Hartley Magazine

All the latest news, hints, tips and advice from our experts

Ten Vegetables to start in the Greenhouse—NOW!

Here’s a Hubbard squash you can start in the greenhouse right now. (Robin Cushman)

There are so many reasons to start your vegetables from seed—including better taste, the short travel time from your garden to your table, and the sure knowledge you know where your food is coming from. Ed Hume, award-winning garden TV and radio personality and founder of the family-owned business, Hume Seeds, has great advice for which vegetables you can start indoors right now—and exactly how many plants you need to transplant into your garden later. Most are these are perfect for the greenhouse, but you can also start a few of your favorites on a sunny windowsill, or under lights in a frost-free garage.

Ed suggests planning ahead. He says, “Your plan might include decisions on family needs, lists of your favorite varieties, and the number of plants or space devoted to each crop.” His suggestions for how many you plant out is based on a family of four. You can adjust the numbers, depending on how many people you’ll be feeding, their appetites and preferences. Seed packets are generous. Share with friends and neighbors if you have more than you can use.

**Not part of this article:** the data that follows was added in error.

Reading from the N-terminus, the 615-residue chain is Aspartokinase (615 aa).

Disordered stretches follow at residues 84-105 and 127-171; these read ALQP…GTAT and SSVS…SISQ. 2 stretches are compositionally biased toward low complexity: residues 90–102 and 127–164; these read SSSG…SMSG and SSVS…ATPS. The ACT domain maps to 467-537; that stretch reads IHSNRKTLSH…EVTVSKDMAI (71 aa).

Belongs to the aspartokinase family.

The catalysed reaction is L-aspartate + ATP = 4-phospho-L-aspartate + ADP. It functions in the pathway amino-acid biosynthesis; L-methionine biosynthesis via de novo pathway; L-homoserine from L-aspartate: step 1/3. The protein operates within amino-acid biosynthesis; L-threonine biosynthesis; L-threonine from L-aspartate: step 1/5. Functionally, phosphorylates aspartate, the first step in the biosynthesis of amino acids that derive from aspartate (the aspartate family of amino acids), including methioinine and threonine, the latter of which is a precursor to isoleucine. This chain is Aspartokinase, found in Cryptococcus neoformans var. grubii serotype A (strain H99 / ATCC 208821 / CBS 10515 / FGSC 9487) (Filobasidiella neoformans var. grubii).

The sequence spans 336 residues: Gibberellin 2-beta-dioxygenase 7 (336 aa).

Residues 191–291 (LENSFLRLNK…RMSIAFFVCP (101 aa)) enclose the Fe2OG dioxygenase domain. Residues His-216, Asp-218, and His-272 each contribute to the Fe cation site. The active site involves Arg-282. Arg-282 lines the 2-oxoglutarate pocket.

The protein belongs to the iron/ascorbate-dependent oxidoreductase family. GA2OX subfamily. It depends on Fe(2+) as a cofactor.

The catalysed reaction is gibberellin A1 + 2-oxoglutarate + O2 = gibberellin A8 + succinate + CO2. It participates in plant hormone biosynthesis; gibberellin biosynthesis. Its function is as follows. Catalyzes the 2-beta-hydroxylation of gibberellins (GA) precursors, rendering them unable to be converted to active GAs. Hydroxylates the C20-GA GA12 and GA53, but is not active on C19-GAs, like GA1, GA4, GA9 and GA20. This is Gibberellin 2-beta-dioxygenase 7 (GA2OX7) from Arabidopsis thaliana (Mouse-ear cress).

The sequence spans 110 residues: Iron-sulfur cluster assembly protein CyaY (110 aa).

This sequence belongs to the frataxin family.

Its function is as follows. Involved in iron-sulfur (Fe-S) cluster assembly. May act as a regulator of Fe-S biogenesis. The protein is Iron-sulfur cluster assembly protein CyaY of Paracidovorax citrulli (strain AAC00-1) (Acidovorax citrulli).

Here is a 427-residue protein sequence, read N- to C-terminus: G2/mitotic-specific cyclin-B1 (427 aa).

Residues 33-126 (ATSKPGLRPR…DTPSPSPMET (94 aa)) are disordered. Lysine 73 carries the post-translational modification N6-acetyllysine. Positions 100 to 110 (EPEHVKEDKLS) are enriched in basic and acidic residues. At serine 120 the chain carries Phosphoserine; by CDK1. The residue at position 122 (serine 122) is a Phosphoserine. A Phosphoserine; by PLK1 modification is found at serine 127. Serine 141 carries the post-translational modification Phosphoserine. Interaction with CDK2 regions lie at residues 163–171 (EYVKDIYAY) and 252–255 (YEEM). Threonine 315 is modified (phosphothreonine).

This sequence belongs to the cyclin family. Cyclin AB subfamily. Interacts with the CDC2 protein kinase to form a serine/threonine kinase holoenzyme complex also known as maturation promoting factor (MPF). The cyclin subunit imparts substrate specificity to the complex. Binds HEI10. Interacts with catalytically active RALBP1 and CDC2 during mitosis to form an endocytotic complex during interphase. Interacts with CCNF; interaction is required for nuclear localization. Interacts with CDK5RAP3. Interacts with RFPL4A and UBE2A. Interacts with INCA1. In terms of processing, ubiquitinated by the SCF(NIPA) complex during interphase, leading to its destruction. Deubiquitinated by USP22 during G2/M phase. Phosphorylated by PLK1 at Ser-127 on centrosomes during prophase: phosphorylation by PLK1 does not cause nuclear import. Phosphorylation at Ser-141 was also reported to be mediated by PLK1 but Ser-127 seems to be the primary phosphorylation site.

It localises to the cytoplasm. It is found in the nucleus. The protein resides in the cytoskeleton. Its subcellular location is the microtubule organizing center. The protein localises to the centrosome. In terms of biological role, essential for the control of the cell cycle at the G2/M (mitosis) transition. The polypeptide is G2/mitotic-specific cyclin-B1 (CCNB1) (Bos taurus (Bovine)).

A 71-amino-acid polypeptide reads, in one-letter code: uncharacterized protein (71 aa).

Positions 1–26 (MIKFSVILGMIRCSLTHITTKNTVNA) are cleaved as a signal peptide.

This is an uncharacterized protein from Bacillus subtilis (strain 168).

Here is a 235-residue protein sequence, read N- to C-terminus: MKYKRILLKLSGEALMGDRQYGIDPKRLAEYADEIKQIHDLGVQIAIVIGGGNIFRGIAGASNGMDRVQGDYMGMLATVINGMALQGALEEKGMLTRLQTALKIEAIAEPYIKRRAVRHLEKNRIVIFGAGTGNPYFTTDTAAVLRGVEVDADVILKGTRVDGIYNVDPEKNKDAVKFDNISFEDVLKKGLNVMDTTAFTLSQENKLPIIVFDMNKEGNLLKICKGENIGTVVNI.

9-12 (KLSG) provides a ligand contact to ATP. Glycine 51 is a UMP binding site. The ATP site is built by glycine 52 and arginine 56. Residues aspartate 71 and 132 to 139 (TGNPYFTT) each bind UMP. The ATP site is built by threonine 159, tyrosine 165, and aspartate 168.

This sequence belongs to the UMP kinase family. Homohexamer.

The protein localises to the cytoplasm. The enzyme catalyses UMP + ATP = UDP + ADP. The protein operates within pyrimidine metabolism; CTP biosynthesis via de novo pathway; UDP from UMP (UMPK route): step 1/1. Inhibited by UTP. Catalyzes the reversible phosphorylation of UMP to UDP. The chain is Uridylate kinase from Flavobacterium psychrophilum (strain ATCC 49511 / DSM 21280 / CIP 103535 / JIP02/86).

All these seedlings can benefit from LED grow lights, which you move up as they inch higher. Ed’s cool-season plant suggestions can go outside in early spring. Give the warm-season plants a boost by adding a heat mat under them. For optimum growth, the warm-season vegetables can go into the ground when soil temperatures reach about 55 degrees.

Use a seed-starting mix and cover the seeds with the mix or sand to the appropriate depth. Ed says, “One of the main reasons seeds don’t germinate is planting them too deep.” You can put in more seeds than you need in six-pack cells or two-inch pots, and then thin aggressively—nail scissors work great—until you have the sturdiest plants. Water regularly.

The fixings for cool-season salad greens can be started right now. (Robin Cushman)


Broccoli – Sow at 1/8 inch depth; move outside approximately a month after germination. (12-15 plants)

Cabbage – Sow at 1/8 inch. Light-weight row covers are effective to block cabbage moths. (12-15 plants)

Cauliflower – Sow at 1/8 inch. This one likes to be “moderately moist,” Ed says. (12-15 plants)

Lettuce (leaf) – 1/8 inch; Make sowings every two weeks until midspring. Again in fall. (30 plants)

Kohlrabi – Sow at 1/8 inch: “Excellent with dips,” Ed says. (15 plants)

Spinach – Sow at 1/4 inch; (10-20 plants)

Warm-season peppers benefit from a start with a heat mat. (Robin Cushman)


Peppers – 1/8 to 1/4 inch, depending on variety; (6-10 plants)

Pumpkins – 1/2 inch depth; Ed says this is the “ideal Halloween crop.” (3 plants)

Squash – 1/2 inch depth; So many kinds, both summer and winter. (3-6 plants)

Tomatoes – 1/8 inch depth; Choice of cherry, slicing, or sauce tomatoes. (10-15 plants)